LumberJocks

Dining table inspired by the Greene & Greene Thorsen table #8: Bagging the Leaves and a Design Change

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Blog entry by TungOil posted 03-29-2017 02:39 AM 2226 reads 0 times favorited 11 comments Add to Favorites Watch
« Part 7: Preparing Cores and First Test Bagged Board Part 8 of Dining table inspired by the Greene & Greene Thorsen table series Part 9: Gluing Up the Leaves »

Time to start vacuum pressing the boards. I start with the leaves on the theory that if something does not come out quite right, the mistake will be hidden away most of the year. I spread out all of the veneers to arrange and number them in the preferred sequence on the ping pong table, which makes a convenient work surface for sorting and arranging.

For this table I like the look of a slip match arrangement over book match.

My original design has three 20” wide leaves. One issue with such wide leaves is what to do with them when they are not in the table? As I arrange the veneer for the leaves, they look too wide. Sometimes what looks good on paper just doesn’t work in the real world. The solution is a design change to four 15” wide leaves. The narrower leaves look better and will be easier to handle. In addition, by decreasing the width of each leaf they are now narrow enough to fit inside a ‘storage bench’ when not in use that will also act as additional seating when needed. Problems solved.

The exposed edges of the table an leaves need a finished edge. I begin by vacuum pressing the plywood cores without veneer then glue on some 1/2” wide sapele edging.

The edging is left slightly proud of the plywood surface and trimmed later with a flush trim bit in the router table.

With the veneer sorted and arranged I start bagging the leaves.

Working within the 40 minute open time of the adhesive, I can prepare and bag two boards at a time. Since the adhesive requires 6 hours to cure completely, I can get 2 to 4 boards completed in a day. Here I have boards for three of the four leaves vacuum pressed.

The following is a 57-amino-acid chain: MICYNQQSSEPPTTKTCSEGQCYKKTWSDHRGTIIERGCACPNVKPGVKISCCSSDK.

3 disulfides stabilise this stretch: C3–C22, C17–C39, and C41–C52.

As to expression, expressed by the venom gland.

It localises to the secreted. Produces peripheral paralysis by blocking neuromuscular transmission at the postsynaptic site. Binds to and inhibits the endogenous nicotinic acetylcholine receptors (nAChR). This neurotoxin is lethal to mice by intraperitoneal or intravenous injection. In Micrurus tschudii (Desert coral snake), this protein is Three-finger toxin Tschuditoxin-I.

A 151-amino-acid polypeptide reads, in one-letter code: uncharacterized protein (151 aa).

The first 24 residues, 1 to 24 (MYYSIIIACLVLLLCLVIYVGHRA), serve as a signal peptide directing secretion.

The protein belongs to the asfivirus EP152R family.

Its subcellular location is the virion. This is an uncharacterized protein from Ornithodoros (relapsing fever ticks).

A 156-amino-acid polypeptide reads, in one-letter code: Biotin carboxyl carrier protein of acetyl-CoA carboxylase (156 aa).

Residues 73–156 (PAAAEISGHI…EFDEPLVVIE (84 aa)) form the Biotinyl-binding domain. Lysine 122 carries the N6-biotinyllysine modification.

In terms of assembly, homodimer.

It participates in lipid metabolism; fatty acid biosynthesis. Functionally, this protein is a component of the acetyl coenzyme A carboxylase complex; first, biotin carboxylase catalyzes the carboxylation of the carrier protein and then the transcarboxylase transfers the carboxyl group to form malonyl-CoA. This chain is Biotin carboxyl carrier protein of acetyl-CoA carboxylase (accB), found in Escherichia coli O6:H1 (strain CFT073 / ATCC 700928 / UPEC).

-- The optimist says "the glass is half full". The pessimist says "the glass is half empty". The engineer says "the glass is twice as big as it needs to be"



11 comments so far

View shipwright's profile

shipwright

7745 posts in 2612 days


#1 posted 03-29-2017 04:35 AM

I am curious as to why you don’t assemble the leaves before veneering them ….... or am I missing something.

-- Paul M ..............If God wanted us to have fiberglass boats he would have given us fibreglass trees. http://thecanadianschooloffrenchmarquetry.com/

View TungOil's profile

TungOil

710 posts in 309 days


#2 posted 03-29-2017 11:55 AM

Hi Paul-

My original plan was to cut thicker (~1/8”) shop sawn veneer, laminate up ‘boards’ then treat them like solid lumber by edge gluing them for assembly. In hindsight, my veneers finished up thinner than originally planned (they are just a bit over 1/16” thick) so I probable could have used traditional veneering techniques instead. The idea is to be able to flatten everything with the drum sander after glue up, but with the thinner veneers I’m losing that advantage. I’m still going forward with this method.

If I were doing this again, I would go the traditional route and veneer up the whole top or leaf in one go. I would also buy the veneers, not shop saw them. I was unaware that I could get 1/16” sapele veneer from Certainly Wood until after I had cut my own. Although they only have QS in the heavier veneer, no highly figured. Hindsight is always 20/20 I suppose.

-- The optimist says "the glass is half full". The pessimist says "the glass is half empty". The engineer says "the glass is twice as big as it needs to be"

View shipwright's profile

shipwright

7745 posts in 2612 days


#3 posted 03-29-2017 02:14 PM

That’s answers my question. I think you are on the right track and have learned from your experience. IMHO there are more pitfalls in veneering first and assembling “like boards” than in veneering whole pieces.